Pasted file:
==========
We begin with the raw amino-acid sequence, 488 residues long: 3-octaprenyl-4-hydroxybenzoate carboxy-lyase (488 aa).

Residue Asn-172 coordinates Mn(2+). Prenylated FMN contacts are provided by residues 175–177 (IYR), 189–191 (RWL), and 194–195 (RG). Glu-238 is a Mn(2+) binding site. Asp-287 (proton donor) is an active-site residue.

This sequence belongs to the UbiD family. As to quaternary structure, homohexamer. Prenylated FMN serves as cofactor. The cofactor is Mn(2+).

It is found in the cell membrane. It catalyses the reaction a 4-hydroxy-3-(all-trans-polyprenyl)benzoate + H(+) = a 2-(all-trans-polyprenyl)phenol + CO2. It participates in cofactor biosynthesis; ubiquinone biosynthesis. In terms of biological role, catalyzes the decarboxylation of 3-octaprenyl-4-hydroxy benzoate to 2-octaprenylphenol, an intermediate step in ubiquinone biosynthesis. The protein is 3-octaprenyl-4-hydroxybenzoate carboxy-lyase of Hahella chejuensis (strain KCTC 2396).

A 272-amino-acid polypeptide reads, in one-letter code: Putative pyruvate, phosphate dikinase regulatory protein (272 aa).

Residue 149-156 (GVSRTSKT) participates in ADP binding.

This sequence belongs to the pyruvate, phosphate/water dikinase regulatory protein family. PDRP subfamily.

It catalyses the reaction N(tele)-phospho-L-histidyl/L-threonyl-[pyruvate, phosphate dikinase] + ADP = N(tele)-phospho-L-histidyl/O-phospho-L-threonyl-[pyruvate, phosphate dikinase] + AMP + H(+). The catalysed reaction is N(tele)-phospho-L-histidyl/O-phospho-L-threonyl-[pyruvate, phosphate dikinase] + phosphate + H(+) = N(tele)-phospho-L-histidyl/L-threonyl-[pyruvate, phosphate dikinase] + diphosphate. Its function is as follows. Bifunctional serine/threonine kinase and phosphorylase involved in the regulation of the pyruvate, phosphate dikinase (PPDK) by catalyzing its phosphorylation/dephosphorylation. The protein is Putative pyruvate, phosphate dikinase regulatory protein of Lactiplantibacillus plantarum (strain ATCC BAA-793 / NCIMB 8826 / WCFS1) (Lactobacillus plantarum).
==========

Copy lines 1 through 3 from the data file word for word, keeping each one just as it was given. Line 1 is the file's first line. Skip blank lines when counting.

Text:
We begin with the raw amino-acid sequence, 488 residues long: 3-octaprenyl-4-hydroxybenzoate carboxy-lyase (488 aa).

Residue Asn-172 coordinates Mn(2+). Prenylated FMN contacts are provided by residues 175–177 (IYR), 189–191 (RWL), and 194–195 (RG). Glu-238 is a Mn(2+) binding site. Asp-287 (proton donor) is an active-site residue.

This sequence belongs to the UbiD family. As to quaternary structure, homohexamer. Prenylated FMN serves as cofactor. The cofactor is Mn(2+).